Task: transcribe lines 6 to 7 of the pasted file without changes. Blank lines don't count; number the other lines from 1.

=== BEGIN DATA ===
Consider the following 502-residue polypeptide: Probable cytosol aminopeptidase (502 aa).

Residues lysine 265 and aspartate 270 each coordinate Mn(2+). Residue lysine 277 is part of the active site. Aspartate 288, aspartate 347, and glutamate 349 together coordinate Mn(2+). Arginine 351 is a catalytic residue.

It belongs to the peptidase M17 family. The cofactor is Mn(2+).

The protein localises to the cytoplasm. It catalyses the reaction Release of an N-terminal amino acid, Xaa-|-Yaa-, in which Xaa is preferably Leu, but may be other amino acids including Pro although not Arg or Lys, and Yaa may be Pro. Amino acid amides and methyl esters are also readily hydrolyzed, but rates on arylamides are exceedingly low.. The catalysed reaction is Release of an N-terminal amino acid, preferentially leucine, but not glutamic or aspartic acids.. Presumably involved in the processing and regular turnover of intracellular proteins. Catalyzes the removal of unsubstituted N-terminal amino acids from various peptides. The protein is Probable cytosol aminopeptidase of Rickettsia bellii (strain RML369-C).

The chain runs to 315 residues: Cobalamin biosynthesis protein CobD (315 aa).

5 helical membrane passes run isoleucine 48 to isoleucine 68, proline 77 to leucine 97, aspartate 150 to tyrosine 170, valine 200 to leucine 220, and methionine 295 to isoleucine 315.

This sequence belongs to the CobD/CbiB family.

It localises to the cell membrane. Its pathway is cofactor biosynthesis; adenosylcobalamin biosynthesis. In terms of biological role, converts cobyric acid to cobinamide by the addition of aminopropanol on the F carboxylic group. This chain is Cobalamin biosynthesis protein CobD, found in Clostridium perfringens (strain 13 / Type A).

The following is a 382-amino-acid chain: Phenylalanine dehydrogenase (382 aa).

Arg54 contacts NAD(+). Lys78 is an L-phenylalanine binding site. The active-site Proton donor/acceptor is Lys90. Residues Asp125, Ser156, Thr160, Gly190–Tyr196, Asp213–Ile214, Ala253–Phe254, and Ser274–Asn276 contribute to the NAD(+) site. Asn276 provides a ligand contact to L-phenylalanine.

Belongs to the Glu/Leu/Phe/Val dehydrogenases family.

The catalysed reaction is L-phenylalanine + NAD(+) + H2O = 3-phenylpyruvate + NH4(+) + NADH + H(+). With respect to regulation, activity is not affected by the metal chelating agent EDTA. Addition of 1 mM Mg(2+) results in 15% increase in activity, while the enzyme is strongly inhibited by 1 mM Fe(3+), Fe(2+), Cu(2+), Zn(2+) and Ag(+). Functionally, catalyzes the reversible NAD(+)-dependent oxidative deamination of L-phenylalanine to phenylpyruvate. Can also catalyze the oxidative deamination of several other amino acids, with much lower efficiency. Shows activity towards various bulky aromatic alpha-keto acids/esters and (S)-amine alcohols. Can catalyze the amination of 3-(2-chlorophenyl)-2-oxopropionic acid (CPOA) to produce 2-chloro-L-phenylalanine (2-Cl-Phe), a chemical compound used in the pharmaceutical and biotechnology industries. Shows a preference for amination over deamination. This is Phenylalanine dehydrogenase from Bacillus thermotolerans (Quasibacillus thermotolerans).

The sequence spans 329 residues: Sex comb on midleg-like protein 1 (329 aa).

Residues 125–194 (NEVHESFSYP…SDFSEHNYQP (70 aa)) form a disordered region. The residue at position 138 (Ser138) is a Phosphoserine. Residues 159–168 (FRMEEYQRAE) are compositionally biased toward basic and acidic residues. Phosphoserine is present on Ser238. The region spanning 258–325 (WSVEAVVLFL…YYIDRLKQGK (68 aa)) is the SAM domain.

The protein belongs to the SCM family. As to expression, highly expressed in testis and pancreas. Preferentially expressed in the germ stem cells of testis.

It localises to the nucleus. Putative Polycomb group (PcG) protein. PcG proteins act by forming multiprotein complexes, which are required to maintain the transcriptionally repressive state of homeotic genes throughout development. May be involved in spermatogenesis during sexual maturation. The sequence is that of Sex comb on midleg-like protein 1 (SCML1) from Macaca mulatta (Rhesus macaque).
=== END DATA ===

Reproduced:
5 helical membrane passes run isoleucine 48 to isoleucine 68, proline 77 to leucine 97, aspartate 150 to tyrosine 170, valine 200 to leucine 220, and methionine 295 to isoleucine 315.

This sequence belongs to the CobD/CbiB family.